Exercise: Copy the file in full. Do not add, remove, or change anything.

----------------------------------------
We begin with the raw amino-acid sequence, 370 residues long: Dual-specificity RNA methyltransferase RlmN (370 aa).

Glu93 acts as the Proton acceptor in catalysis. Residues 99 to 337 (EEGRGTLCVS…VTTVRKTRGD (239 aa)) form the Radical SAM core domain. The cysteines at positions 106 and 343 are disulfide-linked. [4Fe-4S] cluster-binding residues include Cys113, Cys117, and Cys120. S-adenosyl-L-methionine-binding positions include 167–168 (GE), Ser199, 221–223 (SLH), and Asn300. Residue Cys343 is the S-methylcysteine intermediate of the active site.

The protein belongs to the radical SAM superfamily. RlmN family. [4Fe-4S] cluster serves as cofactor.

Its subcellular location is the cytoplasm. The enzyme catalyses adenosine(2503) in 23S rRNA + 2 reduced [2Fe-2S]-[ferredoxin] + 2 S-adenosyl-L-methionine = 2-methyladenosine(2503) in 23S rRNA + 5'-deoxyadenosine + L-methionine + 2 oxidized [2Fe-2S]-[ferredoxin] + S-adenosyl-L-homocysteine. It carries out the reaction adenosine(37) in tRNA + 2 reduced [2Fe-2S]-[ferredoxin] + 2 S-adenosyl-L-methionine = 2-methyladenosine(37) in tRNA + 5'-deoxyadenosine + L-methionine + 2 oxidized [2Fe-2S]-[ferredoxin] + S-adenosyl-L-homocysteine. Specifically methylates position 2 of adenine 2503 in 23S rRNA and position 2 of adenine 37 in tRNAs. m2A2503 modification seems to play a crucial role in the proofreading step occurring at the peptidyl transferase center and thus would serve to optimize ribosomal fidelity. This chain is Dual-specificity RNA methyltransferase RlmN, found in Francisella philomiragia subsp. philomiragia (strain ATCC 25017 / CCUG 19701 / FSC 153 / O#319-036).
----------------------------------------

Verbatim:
We begin with the raw amino-acid sequence, 370 residues long: Dual-specificity RNA methyltransferase RlmN (370 aa).

Glu93 acts as the Proton acceptor in catalysis. Residues 99 to 337 (EEGRGTLCVS…VTTVRKTRGD (239 aa)) form the Radical SAM core domain. The cysteines at positions 106 and 343 are disulfide-linked. [4Fe-4S] cluster-binding residues include Cys113, Cys117, and Cys120. S-adenosyl-L-methionine-binding positions include 167–168 (GE), Ser199, 221–223 (SLH), and Asn300. Residue Cys343 is the S-methylcysteine intermediate of the active site.

The protein belongs to the radical SAM superfamily. RlmN family. [4Fe-4S] cluster serves as cofactor.

Its subcellular location is the cytoplasm. The enzyme catalyses adenosine(2503) in 23S rRNA + 2 reduced [2Fe-2S]-[ferredoxin] + 2 S-adenosyl-L-methionine = 2-methyladenosine(2503) in 23S rRNA + 5'-deoxyadenosine + L-methionine + 2 oxidized [2Fe-2S]-[ferredoxin] + S-adenosyl-L-homocysteine. It carries out the reaction adenosine(37) in tRNA + 2 reduced [2Fe-2S]-[ferredoxin] + 2 S-adenosyl-L-methionine = 2-methyladenosine(37) in tRNA + 5'-deoxyadenosine + L-methionine + 2 oxidized [2Fe-2S]-[ferredoxin] + S-adenosyl-L-homocysteine. Specifically methylates position 2 of adenine 2503 in 23S rRNA and position 2 of adenine 37 in tRNAs. m2A2503 modification seems to play a crucial role in the proofreading step occurring at the peptidyl transferase center and thus would serve to optimize ribosomal fidelity. This chain is Dual-specificity RNA methyltransferase RlmN, found in Francisella philomiragia subsp. philomiragia (strain ATCC 25017 / CCUG 19701 / FSC 153 / O#319-036).